DILAS and USST at the 2007 Space Elevator Games

As has been mentioned in this blog (and elsewhere, I’m sure), DILAS supplied the laser the USST team used in their near-prize-winning run at the 2007 Space Elevator Games.

In this article in the online publication Laser Focus World, DILAS (Tucson) General Manager & Vice-President Dr. Georg Treusch discusses this application from the vendor’s viewpoint.  It’s a somewhat technical and very interesting article.  We learn, for example, that DILAS “…supplied the best performer in 2007 with a power-beaming source on very short notice (three weeks), using a new modular diode-laser-based power beamer that is applicable for both terrestrial as well as spaceborne applications.”  The ‘best performer’ referred to was USST.

Dr. Treusch also discusses what is planned for 2008:

The new design for the power beamer considers various approaches from different teams using low-cost Si- or highly advanced GaAs-based photovoltaic (PV) cells. Material choices, PV cell, and beam characteristics are up to the competing teams; the challenge simply sets the distance and minimum average rate of climb. Each team is likely to have its own approach with power-beaming systems ranging from 2.5 kW to values above 10 kW.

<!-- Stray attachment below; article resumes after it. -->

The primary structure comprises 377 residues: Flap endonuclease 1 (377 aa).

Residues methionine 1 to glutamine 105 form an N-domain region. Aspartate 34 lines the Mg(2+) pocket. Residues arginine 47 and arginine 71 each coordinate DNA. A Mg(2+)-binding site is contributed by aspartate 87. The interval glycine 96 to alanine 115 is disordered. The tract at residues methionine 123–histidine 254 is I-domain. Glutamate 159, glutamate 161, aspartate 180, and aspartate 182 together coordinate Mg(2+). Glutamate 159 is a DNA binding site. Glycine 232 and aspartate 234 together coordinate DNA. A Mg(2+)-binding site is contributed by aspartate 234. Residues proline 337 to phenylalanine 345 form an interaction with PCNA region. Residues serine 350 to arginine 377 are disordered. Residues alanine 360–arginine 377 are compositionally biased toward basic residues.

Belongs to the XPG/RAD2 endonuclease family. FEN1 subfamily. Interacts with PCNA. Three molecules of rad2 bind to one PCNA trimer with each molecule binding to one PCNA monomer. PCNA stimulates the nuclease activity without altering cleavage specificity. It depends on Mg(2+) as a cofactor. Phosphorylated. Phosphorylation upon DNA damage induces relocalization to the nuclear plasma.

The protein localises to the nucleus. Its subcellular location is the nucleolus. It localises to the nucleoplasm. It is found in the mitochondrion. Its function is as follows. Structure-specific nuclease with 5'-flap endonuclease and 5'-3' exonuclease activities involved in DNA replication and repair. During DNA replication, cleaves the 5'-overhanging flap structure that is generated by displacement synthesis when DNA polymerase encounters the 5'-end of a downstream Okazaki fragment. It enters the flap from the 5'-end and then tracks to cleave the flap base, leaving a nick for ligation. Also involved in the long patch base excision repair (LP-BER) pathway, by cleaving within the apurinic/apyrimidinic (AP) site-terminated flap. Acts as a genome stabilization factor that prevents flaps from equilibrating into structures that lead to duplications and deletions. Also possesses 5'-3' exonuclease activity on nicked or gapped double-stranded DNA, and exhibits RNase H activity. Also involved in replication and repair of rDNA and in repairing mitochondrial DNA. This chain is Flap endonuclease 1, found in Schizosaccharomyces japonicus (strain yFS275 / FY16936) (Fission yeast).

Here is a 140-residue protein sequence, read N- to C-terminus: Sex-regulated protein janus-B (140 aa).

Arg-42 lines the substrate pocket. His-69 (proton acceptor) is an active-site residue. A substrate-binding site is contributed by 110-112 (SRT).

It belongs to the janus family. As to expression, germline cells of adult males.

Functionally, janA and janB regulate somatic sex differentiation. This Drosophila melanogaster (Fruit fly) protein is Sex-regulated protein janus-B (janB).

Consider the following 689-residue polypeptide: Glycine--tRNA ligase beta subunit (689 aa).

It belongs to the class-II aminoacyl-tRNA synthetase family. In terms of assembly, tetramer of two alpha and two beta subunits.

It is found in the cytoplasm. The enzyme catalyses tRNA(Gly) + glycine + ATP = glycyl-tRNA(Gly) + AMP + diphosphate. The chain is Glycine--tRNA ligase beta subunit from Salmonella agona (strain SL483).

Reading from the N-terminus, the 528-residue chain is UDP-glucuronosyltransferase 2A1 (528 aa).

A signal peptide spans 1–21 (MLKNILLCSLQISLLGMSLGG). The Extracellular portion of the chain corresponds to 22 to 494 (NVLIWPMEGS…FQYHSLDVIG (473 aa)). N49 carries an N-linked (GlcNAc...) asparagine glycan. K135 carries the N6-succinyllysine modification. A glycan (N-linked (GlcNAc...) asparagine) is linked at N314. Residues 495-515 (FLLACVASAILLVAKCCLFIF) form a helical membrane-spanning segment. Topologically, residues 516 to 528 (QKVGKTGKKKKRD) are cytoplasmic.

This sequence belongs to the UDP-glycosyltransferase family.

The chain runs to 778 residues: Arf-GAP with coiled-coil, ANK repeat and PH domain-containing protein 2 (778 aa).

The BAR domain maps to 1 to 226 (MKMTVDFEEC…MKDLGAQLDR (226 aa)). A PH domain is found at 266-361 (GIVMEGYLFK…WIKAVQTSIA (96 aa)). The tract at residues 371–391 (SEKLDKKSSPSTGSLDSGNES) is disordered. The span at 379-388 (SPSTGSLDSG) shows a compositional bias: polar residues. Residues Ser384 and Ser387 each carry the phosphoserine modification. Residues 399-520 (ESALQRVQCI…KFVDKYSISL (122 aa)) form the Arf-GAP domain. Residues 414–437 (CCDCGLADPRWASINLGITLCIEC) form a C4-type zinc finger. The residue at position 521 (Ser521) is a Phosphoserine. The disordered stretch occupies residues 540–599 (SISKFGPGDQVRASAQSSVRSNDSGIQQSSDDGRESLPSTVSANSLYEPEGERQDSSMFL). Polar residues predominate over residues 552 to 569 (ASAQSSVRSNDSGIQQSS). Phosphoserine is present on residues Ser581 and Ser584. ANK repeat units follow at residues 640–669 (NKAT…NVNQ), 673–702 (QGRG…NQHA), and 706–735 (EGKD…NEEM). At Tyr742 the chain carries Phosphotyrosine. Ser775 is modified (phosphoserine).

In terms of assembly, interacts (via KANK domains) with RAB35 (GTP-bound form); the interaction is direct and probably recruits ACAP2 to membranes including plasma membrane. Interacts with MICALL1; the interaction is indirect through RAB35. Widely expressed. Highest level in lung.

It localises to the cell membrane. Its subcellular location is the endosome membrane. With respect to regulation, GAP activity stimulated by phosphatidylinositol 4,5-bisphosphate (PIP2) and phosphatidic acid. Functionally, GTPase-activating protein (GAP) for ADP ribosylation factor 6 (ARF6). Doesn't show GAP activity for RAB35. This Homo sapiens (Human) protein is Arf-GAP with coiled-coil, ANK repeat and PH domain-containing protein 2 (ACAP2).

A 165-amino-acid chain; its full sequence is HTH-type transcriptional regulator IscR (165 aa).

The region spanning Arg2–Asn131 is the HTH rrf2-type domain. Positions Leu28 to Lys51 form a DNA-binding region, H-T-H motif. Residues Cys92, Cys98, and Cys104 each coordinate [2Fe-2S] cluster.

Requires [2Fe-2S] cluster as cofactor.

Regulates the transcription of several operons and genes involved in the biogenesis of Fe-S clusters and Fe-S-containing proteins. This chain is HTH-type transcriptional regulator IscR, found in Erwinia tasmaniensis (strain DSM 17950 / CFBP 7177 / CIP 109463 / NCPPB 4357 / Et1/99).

The wavelength for the power-beaming sources will likely be between 800 and 980 nm. High-power diode lasers have efficiencies greater than 60% and power levels greater than 100 W per 10 mm bar. It is a happy coincidence that Si and GaAs photocells are more efficient at this spectral range compared to wavelengths above 1 µm, which is the spectral domain of fiber and disk lasers.

A very interesting article – highly recommended.

Also, while searching through this publication’s archives, I found this article.  While it focuses on delivering power to photovoltaic cells via fiber-optics, it also discusses delivering power to photovoltaics via ‘free space’; i.e. using light (or lasers).  It also briefly mentions the 2005 Space Elevator competition.

I guess I’ll have to keep watch on this publication, too.  So many articles, so little time…